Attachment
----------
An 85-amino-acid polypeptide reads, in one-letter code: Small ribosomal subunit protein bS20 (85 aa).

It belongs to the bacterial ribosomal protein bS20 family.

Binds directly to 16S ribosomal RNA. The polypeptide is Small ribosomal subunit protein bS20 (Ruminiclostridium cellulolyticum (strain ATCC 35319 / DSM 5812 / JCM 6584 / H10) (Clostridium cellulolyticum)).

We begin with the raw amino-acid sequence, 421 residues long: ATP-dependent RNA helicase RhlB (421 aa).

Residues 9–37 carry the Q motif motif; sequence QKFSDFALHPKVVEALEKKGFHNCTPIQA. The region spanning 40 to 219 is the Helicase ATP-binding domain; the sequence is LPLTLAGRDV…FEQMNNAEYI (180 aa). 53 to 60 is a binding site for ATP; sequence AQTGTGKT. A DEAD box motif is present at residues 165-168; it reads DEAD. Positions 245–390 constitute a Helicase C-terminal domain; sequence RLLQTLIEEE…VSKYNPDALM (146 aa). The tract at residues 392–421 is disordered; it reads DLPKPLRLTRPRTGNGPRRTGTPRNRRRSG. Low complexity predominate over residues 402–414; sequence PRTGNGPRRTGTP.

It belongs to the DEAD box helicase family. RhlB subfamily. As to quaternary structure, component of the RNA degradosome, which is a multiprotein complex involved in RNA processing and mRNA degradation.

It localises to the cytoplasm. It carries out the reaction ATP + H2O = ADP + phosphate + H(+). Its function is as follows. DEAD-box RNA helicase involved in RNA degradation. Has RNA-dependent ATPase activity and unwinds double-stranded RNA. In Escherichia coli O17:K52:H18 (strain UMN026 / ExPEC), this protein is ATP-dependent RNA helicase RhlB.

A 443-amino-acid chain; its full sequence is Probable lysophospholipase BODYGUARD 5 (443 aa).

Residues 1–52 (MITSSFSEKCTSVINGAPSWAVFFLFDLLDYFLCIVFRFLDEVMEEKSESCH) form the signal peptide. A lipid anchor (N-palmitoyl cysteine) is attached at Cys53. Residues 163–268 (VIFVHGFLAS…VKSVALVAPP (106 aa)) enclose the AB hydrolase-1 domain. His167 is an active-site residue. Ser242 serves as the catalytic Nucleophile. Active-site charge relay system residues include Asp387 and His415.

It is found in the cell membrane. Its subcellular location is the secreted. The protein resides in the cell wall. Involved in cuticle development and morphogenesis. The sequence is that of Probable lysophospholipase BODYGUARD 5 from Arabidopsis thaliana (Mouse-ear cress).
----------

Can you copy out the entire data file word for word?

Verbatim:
An 85-amino-acid polypeptide reads, in one-letter code: Small ribosomal subunit protein bS20 (85 aa).

It belongs to the bacterial ribosomal protein bS20 family.

Binds directly to 16S ribosomal RNA. The polypeptide is Small ribosomal subunit protein bS20 (Ruminiclostridium cellulolyticum (strain ATCC 35319 / DSM 5812 / JCM 6584 / H10) (Clostridium cellulolyticum)).

We begin with the raw amino-acid sequence, 421 residues long: ATP-dependent RNA helicase RhlB (421 aa).

Residues 9–37 carry the Q motif motif; sequence QKFSDFALHPKVVEALEKKGFHNCTPIQA. The region spanning 40 to 219 is the Helicase ATP-binding domain; the sequence is LPLTLAGRDV…FEQMNNAEYI (180 aa). 53 to 60 is a binding site for ATP; sequence AQTGTGKT. A DEAD box motif is present at residues 165-168; it reads DEAD. Positions 245–390 constitute a Helicase C-terminal domain; sequence RLLQTLIEEE…VSKYNPDALM (146 aa). The tract at residues 392–421 is disordered; it reads DLPKPLRLTRPRTGNGPRRTGTPRNRRRSG. Low complexity predominate over residues 402–414; sequence PRTGNGPRRTGTP.

It belongs to the DEAD box helicase family. RhlB subfamily. As to quaternary structure, component of the RNA degradosome, which is a multiprotein complex involved in RNA processing and mRNA degradation.

It localises to the cytoplasm. It carries out the reaction ATP + H2O = ADP + phosphate + H(+). Its function is as follows. DEAD-box RNA helicase involved in RNA degradation. Has RNA-dependent ATPase activity and unwinds double-stranded RNA. In Escherichia coli O17:K52:H18 (strain UMN026 / ExPEC), this protein is ATP-dependent RNA helicase RhlB.

A 443-amino-acid chain; its full sequence is Probable lysophospholipase BODYGUARD 5 (443 aa).

Residues 1–52 (MITSSFSEKCTSVINGAPSWAVFFLFDLLDYFLCIVFRFLDEVMEEKSESCH) form the signal peptide. A lipid anchor (N-palmitoyl cysteine) is attached at Cys53. Residues 163–268 (VIFVHGFLAS…VKSVALVAPP (106 aa)) enclose the AB hydrolase-1 domain. His167 is an active-site residue. Ser242 serves as the catalytic Nucleophile. Active-site charge relay system residues include Asp387 and His415.

It is found in the cell membrane. Its subcellular location is the secreted. The protein resides in the cell wall. Involved in cuticle development and morphogenesis. The sequence is that of Probable lysophospholipase BODYGUARD 5 from Arabidopsis thaliana (Mouse-ear cress).